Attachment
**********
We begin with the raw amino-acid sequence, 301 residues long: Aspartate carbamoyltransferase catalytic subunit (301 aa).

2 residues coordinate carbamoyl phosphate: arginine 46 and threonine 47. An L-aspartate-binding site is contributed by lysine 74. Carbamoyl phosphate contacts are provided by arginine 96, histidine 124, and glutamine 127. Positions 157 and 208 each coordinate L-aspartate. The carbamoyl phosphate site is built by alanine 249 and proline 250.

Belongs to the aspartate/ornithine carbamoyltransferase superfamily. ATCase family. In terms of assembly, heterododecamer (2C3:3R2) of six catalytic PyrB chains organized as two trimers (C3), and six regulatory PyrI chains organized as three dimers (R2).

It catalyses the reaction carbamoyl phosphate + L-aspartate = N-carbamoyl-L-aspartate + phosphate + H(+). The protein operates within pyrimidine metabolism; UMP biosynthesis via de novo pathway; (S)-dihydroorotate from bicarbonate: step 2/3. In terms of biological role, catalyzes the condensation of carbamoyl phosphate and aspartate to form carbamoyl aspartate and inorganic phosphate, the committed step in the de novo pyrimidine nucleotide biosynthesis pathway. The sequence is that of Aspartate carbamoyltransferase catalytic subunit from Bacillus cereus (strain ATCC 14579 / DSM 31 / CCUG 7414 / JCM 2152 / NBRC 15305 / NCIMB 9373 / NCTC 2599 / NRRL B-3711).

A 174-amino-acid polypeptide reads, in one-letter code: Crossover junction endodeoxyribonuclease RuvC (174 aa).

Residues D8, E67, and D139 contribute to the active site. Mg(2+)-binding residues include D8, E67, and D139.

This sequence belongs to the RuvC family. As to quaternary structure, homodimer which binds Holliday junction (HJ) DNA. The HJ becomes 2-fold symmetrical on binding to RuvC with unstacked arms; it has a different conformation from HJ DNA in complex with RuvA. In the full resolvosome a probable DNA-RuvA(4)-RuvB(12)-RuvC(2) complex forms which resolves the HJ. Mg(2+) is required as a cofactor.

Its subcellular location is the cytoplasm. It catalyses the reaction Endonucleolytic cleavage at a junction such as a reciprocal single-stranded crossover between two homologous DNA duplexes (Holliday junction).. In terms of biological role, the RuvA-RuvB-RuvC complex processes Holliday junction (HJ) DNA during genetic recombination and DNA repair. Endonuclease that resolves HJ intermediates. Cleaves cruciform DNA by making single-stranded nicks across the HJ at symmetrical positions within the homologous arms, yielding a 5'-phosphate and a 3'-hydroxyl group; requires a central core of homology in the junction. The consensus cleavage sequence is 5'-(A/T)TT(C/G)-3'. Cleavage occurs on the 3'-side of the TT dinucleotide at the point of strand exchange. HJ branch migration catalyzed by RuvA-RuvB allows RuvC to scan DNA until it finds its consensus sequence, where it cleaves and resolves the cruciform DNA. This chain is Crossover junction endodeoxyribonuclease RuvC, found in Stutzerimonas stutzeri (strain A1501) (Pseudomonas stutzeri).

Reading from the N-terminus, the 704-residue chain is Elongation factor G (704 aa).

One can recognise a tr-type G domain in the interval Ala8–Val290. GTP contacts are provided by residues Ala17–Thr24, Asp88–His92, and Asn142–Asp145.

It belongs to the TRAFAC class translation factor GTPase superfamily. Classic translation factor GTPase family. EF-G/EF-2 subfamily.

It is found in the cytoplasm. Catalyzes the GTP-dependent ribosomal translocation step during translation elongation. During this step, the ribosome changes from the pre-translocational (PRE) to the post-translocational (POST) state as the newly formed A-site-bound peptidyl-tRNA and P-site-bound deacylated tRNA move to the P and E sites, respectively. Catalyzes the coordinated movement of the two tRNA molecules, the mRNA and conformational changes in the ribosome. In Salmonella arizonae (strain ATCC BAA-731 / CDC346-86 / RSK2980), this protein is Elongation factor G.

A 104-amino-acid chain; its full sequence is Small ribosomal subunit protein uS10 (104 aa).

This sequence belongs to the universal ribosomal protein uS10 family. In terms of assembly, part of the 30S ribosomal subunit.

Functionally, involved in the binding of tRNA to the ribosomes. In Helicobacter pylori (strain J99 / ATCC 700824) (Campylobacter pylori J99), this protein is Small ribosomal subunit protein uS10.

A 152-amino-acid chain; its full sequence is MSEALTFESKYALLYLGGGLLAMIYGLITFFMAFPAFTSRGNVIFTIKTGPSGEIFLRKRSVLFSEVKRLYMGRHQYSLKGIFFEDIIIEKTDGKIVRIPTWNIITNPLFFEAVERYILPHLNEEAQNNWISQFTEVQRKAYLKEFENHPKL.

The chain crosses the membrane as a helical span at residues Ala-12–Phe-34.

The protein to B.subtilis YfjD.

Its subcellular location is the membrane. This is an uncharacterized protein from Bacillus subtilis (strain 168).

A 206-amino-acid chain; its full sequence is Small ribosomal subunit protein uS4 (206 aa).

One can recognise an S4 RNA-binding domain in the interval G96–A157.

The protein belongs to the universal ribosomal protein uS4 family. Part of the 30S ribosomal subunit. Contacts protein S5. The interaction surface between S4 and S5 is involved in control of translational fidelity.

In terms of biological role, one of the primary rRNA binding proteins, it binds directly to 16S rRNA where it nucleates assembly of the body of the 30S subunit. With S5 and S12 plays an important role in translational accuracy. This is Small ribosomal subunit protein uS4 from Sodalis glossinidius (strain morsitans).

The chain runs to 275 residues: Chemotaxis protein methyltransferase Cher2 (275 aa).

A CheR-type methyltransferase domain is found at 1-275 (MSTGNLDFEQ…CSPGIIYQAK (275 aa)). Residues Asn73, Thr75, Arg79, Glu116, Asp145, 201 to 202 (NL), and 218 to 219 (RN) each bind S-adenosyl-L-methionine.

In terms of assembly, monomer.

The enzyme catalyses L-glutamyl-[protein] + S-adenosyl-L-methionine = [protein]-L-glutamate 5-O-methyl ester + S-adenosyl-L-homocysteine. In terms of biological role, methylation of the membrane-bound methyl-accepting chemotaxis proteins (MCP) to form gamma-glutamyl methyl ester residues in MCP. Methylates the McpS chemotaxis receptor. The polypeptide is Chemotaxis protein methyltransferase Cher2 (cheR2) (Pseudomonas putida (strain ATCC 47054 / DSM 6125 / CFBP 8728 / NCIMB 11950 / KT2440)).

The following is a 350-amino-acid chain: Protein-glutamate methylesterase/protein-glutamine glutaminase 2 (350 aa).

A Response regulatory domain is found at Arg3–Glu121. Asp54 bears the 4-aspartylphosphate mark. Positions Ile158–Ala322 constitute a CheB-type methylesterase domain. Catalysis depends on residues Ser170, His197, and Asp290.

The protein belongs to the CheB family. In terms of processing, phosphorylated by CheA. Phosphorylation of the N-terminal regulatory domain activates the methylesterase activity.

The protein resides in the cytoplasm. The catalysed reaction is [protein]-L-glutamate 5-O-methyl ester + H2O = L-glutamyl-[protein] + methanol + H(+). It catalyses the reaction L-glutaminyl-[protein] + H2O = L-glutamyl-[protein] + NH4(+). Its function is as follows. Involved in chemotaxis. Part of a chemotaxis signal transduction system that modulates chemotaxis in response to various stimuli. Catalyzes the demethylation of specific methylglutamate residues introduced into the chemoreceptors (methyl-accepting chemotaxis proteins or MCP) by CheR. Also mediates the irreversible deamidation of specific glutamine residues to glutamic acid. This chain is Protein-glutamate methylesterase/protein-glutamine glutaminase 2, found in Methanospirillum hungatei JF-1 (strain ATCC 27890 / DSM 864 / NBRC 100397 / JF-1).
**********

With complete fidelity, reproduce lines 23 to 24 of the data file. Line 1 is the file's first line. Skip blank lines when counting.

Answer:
In terms of biological role, one of the primary rRNA binding proteins, it binds directly to 16S rRNA where it nucleates assembly of the body of the 30S subunit. With S5 and S12 plays an important role in translational accuracy. This is Small ribosomal subunit protein uS4 from Sodalis glossinidius (strain morsitans).

The chain runs to 275 residues: Chemotaxis protein methyltransferase Cher2 (275 aa).